In all of the conversations I’ve had regarding Paula Deen, there hasn’t been even one person who could oppose my opinion based on the merits of this set of documents – not one. And it’s occurred to me that very few people actually even understand what this case is about. They’ve argued with me based on what they saw on The View or jokes on late night television or an “official” CNN news report. Yet, these are the same people who accuse the media of bias and worse, lying about every other topic. I find that … perplexing.
Most people appeared to blindly either accept or vehemently deny the cruel allegations of racism in Paula Deen’s family. Several Facebook pages were created in support, and one became an overnight sensation. Today, only a week later, the page touts over 500,000 supporters and has initiated a Butter Wrappers for Paula campaign. Possibly millions of fans are placing butter wrappers into envelopes, and sending them via US mail to Food Network and partners who have severed ties with Deen in a massive, organized effort to stand up for Paula, thanks to John Schmitt, a loyal Paula Deen fan in Indianapolis.
I’ve engaged in far more positive conversations about Paula and the initial story that I wrote than negative. Many fans have expressed appreciation and gratitude for my clearing the air and validating something they had suspected all along.
Yesterday, Stitches ‘n Dishes published my story about The Bag Lady Foundation, a charitable organization that Paula launched in May. That story includes a list of sponsors and partners who have stayed the course with Paula, and those who haven’t, as well as a very impressive list of people, organizations and publications who have spoken out in support. That’s not really enough though, is it?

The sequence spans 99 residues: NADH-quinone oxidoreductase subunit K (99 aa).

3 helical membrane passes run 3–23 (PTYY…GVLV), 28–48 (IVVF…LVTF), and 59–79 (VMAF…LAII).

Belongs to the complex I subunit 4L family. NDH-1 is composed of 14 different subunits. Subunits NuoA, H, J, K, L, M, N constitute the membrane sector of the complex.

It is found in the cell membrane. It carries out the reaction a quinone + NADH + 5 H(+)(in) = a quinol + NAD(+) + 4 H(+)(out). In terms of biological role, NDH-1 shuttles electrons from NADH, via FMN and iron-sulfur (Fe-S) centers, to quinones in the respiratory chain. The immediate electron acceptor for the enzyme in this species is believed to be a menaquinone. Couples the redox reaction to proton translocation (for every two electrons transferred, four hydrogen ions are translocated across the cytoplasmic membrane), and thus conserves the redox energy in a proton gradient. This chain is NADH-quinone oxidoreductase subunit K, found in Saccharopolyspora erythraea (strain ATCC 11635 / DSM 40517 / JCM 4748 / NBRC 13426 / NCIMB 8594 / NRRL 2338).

The businesses – the sponsors, partners, and even Food Network – are only looking at their image. We can’t necessarily fault them for that. After all, they’ve got a great deal invested, and can’t afford the association. I read a fantastic piece by Daniel Gross at The Daily Beast that actually gives some very valid insights on this topic. That doesn’t mean that fans shouldn’t put those butter wrappers into the mail – they absolutely should. Their decisions to sever ties with Paula really have nothing to do with racism or the words the media claims that Paula spoke. It’s about the public’s perception of those media reports.
It’s a vicious cycle, though. Media feeds a twisted and distorted story to the public – a story that intentionally lights a fire and divides groups – in the name of ratings. The public responds, and the media keeps feeding the story, until the public grows tired of it. As sponsors and partners sever ties, they have no choice but to state their position publicly which validates one side of public opinion and incites rage on the other. Media steps in to feed another dose… rinse and repeat. Eventually, the story withers away, leaving only a memory of the devastation for the public, but a lifetime of rebuilding to those put in harm’s way.